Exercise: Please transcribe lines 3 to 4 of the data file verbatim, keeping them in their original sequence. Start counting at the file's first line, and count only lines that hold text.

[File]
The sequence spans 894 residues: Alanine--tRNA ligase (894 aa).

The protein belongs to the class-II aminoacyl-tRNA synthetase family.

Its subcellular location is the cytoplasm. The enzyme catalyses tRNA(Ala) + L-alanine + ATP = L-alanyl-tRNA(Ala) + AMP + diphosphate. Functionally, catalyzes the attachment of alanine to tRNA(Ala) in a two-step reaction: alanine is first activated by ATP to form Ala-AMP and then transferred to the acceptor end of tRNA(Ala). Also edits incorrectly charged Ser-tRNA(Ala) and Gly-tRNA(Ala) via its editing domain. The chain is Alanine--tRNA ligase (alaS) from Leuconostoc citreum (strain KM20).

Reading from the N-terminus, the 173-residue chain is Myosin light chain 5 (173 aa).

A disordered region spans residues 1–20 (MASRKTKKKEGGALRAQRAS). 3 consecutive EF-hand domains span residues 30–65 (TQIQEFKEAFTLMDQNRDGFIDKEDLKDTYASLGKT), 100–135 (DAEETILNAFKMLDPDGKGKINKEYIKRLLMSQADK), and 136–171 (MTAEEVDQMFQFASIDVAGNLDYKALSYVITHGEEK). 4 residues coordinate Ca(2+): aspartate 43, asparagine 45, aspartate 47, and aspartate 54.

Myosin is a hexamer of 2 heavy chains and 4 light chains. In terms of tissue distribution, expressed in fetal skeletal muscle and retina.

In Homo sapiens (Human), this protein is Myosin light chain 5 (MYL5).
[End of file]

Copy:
Its subcellular location is the cytoplasm. The enzyme catalyses tRNA(Ala) + L-alanine + ATP = L-alanyl-tRNA(Ala) + AMP + diphosphate. Functionally, catalyzes the attachment of alanine to tRNA(Ala) in a two-step reaction: alanine is first activated by ATP to form Ala-AMP and then transferred to the acceptor end of tRNA(Ala). Also edits incorrectly charged Ser-tRNA(Ala) and Gly-tRNA(Ala) via its editing domain. The chain is Alanine--tRNA ligase (alaS) from Leuconostoc citreum (strain KM20).

Reading from the N-terminus, the 173-residue chain is Myosin light chain 5 (173 aa).